He could have opted to sit on his millions but the magic lives on for Daniel Radcliffe, as Alison Jones discovers.

After 10 years as the boy who lived, the question was what would the boy do next?

The triumph of being the face of one of the most successful British movie franchises ever could not be repeated but could Daniel Radcliffe carve out for himself a meaningful career in film?

He at least knew what he didn’t want to do.

“I was once offered to play in a remake of the Wizard of Oz and they were after Rupert (Grint) and Emma (Watson) as well for two of the other parts.

“I would play the Cowardly Lion. But this was a karate-kicking Cowardly Lion. Presumably, Emma was going to play Dorothy and Rupert was, I guess, Scarecrow.”

To no-one’s shock he politely declined.

“What was I thinking!” he says, laughing. “So anything crap I suppose isn’t what I was looking for.”

With an estimated fortune in the tens of millions it would have been quite easy for him to indulge in a kind of mid-youth crisis and start frittering it away on wild parties and hedonism as his acting star waned.

But anyone who thought that clearly hasn’t met a 22-year-old with a work ethic like his.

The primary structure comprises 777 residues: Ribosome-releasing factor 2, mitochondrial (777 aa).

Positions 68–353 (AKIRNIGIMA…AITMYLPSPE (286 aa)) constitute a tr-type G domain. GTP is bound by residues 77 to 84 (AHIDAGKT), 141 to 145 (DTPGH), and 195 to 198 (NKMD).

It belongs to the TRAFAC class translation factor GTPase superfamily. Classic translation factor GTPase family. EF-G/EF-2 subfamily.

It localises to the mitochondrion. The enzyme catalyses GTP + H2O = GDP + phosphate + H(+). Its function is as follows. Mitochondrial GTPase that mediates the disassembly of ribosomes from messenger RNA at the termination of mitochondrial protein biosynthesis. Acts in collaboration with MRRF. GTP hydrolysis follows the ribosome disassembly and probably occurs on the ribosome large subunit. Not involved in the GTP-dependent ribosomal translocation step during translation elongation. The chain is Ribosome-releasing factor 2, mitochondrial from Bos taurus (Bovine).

Even as the final spells were being incanted, the last wands waved and the broomsticks put back in the cupboard, Dan was a man with a plan.

First, he was going to reinvent himself as a song and dance star with a run on Broadway in How to Succeed in Business Without Really Trying.

But even as he was practising his jazz hands, he managed to squeeze in another movie, starring in Victorian-set spine chiller, The Woman In Black.

Originally a book, now hailed as one of the classic ghost stories, by Susan Hill, it has already been adapted into a stage production that has been running in the West End since he was a baby.

“On the last day of filming of Potter I read the script for the first time and was just blown away by it,” he recalls.

“I have never leaned towards horror in my own life in terms of what I am interested in, so the fact I was so into it made it even more exciting.”

Scripted by Jane Goldman (Kick-Ass, X-Men: First Class), and directed by Eden Lake’s James Watkins, there have been some significant changes to the story.

The main one is that Daniel’s character, Arthur Kipps, is a grieving widower (albeit one in his 20s) with a young son.

“The energy level of the character being very different from my own. Harry is somebody where my own natural energy and attack is very useful.

“But Arthur is somebody who had been stripped of his vitality and zeal by the tragic circumstances of his wife’s death. Playing someone who’d become completely detached from life and the world was a challenge.”